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Clifford the Champion

By Norman Bridewell, Cartwheel Books


Clifford the dog enters a contest to find America’s Super Dog. When competing with the other dogs he is unable to perform as well as them because he is different. At the end, however, Clifford is able to use his unique abilities in a beneficial way.

Guidelines for Philosophical Discussion

By Edward Manolii

The book covers many topics that could be used to facilitate a philosophical discussion. Some of these include being different and conformity, different types of love and the necessities of a relationship, helping others or altruistic behavior, exclusionary rules when it comes to sports and the expectations coded into those rules. One manner in which this book and the module itself differs from others is in the length of the novel. Since the book is somewhat short, there will be less content for the students to discuss with the class. While this may be seen as a detriment, and it could possibly be harder to engage the children in the story, it can also be beneficial in reaching our goal of getting the class to think about and discuss philosophical concepts. Since the book is not very lengthy, it can help stimulate a discussion based on philosophical concepts, rather than a focus on the book itself. This module can be a challenge to use because of the amount of story content the book provides, however, it can also be advantageous in getting the children to discuss larger concepts.

The first set of questions focuses on being different and conforming. In the book, Clifford is different from the other dogs and does not excel in the competition. Society today puts a lot of emphasis on fitting in and conforming. Similarly, peer pressure is a complex issue and being different from the norm can sometimes not be the easiest road to pursue. At times, some are viewed as “different”, but what makes something or someone different? Could it be a matter of perspective? The questions in this section are designed to get the children to define what being different means to them and relate it to their own lives, while engaging them in a discussion of whether being different can be beneficial or not. Can being different have a positive outcome, regardless of whether it benefits others or us? Some of the later questions broaden the discussion and center on peer pressure and on societal view of being different.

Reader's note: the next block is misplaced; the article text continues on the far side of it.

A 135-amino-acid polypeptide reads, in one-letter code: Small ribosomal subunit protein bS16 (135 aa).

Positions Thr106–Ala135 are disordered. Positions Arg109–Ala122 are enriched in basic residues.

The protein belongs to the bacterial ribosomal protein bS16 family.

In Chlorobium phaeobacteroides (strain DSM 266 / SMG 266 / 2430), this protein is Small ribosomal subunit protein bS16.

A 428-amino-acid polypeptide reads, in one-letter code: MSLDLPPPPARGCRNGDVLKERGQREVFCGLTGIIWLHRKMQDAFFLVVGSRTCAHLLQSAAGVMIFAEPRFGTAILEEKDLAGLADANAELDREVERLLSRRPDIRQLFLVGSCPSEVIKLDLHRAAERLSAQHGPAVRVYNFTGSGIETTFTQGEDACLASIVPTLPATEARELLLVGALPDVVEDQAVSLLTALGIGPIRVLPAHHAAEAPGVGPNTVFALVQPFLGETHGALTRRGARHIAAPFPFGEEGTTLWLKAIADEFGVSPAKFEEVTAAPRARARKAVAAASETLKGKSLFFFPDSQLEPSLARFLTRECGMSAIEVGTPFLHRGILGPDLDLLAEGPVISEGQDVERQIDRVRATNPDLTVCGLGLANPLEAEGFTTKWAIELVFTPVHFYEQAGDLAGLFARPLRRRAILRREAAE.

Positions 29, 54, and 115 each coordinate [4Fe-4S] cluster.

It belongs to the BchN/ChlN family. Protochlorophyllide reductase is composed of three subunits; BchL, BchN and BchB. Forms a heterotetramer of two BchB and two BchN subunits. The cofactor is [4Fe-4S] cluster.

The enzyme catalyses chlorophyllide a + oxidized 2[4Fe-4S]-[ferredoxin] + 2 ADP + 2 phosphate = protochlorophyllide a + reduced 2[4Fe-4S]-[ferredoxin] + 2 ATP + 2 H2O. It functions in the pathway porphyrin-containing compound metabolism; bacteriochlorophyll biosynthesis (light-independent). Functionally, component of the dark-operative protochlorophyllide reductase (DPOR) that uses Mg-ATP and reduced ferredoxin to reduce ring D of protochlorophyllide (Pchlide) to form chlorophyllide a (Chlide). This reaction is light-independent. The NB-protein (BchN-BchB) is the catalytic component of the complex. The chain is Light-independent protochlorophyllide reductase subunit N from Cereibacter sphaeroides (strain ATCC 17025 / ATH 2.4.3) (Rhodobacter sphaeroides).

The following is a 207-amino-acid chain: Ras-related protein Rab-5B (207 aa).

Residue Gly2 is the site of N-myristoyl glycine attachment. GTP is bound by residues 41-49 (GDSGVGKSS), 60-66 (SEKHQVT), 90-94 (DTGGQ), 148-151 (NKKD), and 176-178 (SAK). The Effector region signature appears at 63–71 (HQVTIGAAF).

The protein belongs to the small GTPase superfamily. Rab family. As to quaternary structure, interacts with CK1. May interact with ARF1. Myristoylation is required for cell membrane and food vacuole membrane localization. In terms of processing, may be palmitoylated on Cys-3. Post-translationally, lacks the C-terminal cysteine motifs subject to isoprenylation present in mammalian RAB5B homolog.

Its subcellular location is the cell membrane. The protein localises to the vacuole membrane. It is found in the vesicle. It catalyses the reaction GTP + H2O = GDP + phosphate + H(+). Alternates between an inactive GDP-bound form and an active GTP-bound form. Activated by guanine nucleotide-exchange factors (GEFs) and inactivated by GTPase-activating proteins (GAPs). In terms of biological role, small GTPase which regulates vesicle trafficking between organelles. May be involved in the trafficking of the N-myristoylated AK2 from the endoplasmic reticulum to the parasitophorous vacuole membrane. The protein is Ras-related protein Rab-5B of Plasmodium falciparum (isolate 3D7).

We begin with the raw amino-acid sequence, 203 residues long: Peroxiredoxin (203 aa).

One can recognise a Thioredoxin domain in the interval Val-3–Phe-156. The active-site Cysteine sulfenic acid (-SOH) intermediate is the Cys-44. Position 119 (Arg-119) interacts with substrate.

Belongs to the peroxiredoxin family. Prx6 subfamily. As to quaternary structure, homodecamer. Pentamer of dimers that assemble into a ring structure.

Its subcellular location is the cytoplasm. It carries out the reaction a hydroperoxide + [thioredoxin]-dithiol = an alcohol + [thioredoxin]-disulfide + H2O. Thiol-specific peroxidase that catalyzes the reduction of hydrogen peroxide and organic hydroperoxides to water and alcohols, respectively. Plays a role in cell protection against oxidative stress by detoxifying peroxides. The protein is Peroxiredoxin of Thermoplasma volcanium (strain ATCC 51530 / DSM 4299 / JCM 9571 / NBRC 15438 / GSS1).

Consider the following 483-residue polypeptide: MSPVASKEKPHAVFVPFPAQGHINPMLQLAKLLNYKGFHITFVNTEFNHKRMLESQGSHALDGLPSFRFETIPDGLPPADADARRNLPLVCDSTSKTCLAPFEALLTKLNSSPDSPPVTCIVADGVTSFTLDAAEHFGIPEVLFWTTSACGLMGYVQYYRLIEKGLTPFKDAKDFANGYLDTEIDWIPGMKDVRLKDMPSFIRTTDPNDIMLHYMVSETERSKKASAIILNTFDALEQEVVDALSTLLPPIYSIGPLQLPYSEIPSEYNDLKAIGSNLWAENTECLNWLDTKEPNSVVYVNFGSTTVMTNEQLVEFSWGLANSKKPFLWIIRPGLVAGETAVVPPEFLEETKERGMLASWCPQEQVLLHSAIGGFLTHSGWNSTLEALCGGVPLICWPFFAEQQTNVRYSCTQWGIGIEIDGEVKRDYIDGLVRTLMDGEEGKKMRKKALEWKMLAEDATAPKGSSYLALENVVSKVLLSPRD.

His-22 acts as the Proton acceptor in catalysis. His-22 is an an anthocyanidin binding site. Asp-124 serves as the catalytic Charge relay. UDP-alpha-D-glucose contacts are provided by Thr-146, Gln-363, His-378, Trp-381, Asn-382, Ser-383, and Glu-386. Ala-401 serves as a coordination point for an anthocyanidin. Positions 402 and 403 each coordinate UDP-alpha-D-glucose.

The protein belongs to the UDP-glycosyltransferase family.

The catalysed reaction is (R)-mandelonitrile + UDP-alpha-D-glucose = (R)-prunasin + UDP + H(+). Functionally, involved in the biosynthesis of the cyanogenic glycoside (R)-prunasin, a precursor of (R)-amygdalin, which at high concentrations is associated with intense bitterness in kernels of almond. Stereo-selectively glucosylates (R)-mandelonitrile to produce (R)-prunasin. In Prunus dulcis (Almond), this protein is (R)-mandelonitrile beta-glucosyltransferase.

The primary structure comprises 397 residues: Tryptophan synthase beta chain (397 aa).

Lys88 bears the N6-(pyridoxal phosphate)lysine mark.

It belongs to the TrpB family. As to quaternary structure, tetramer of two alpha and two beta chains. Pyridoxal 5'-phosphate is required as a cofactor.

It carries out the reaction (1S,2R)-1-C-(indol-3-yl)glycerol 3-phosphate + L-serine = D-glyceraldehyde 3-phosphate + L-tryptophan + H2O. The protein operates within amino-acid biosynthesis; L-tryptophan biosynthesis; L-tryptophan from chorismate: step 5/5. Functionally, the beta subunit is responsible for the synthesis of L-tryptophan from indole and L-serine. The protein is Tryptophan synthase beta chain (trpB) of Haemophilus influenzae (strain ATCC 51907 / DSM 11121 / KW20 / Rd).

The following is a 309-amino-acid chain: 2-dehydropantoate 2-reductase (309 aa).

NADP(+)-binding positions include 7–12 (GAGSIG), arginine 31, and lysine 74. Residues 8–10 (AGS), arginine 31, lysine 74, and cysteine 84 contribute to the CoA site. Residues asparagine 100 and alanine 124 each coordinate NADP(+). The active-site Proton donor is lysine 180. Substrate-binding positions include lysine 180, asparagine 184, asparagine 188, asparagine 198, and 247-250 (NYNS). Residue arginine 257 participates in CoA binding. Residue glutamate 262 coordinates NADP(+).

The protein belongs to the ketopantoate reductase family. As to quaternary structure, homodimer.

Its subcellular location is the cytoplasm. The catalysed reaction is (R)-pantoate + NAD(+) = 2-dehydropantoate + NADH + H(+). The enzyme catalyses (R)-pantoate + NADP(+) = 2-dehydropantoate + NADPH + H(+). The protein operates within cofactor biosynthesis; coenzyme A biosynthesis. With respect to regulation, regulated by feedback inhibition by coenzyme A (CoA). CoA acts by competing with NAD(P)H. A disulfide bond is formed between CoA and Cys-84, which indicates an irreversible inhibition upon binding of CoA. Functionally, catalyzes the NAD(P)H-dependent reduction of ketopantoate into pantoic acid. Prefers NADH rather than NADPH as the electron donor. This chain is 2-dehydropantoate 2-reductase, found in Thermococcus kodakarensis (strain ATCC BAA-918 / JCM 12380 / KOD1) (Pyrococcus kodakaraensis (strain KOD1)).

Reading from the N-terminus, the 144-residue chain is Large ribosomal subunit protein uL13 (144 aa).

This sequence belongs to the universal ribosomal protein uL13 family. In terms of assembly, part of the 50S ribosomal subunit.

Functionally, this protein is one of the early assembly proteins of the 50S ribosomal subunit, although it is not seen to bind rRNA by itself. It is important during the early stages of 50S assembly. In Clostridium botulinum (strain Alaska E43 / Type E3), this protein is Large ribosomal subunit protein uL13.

The second set of questions discusses love, and what is necessary for a loving relationship. Emily Elizabeth is still proud of and loves Clifford despite him being different from the other dogs. Most loving relationships in our lives are defined by some fundamental necessities that the relationship couldn’t exist without. Some examples the children might use are communication, caring for one another, good looks, etc. This section will discuss what degree of "normality" one has to have to retain a relationship, and whether a large deviation from normality can harm a relationship. Some of the initial questions are designed for the students to relate to their own lives and determine how changes would affect those relationships. In terms of pets, would you still love your pet if it became different one day? What if it lost its fur? The last few questions discuss different types of love, and what separates love that is resilient to adversity from other types, as well as the prerequisites of a loving relationship. Creating a chart to visualize the characteristics can help the participants pinpoint the fundamentals of a loving relationship. In terms of the chart, a good idea would be to split the board into two sides, writing all the opinions on one side and using the other side to write down which 3 of the opinions the class agrees are most important or necessary.